HARVEY J. KAYE.
Ben & Joyce Rosenberg Professor of Social Change and Development
University of Wisconsin-Green Bay, USA
RE: ROUNDTABLE SESSION
E.. The Historian and Power
However confident ruling classes may appear, they remain anxious about the political and social orders over which they preside. Because relations of Inequality, alienation, exploitation and oppression will forever continue to engender tensions and antagonisms, it remains imperative to persuade the ruled that the way things are is the way they ought to be, or, at least, the way they have to be.
Thus, ruling classes recruit and authorize intellectuals elites to control, shape or at least limit historical memory, consciousness and imagination. The Italian Marxist, Antonio Gramsci directed out, attention to such endeavors and their consequences in his theory of hegemony and consciousness.
Democratic historians - citizen-scholars - do not defer to the powerful and their priorities. They do not accept that the way things are is the way they ought to be, or the only way they can be. While they grasp the tragic and ironic character of human history, they do not believe that history has come to an end and that we have achieved the highest possible forms of liberty, equality and democracy.
Democratic historians subscribe to the scholarly ideals of the historical profession no less than any historian. Indeed, recognizing the ambitions of ruling classes, democratic historians commit themselves all the more to critical objectivity In favor of keeping the record straight against those who seek to suppress, obfuscate and/or manipulate the past. At the same time, they appreciate that critical objectivity does not demand neutrality, but rather - In order not to be taken in by the claims of the powerful - it regularly demands seeing things "from the bottom up".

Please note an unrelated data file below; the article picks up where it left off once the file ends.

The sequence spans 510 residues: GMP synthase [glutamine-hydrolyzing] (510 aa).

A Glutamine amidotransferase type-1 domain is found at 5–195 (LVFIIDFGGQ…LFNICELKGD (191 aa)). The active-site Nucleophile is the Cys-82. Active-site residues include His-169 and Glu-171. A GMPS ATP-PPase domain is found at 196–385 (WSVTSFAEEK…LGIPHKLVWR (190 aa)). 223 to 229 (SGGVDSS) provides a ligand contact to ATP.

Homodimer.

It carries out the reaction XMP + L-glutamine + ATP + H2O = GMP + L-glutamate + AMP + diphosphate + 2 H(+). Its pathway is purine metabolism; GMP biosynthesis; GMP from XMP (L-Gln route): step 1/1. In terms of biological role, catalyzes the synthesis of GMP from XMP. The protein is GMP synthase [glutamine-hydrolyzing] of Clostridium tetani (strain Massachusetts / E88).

Furthermore, though democratic historians do not aspire to power, they do seek to wield the "powers of the past: perspective, critique, consciousness, remembrance and imagination". They seek to cultivate the sense of history called for by "an historical, dialectical conception of the world which understands movement and change, which appreciates the sum of effort and sacrifice which the present has cost
the past and which the future is costing the present, and which conceives the contemporary world as a synthesis of the past, of all past generations which projects itself into the Future"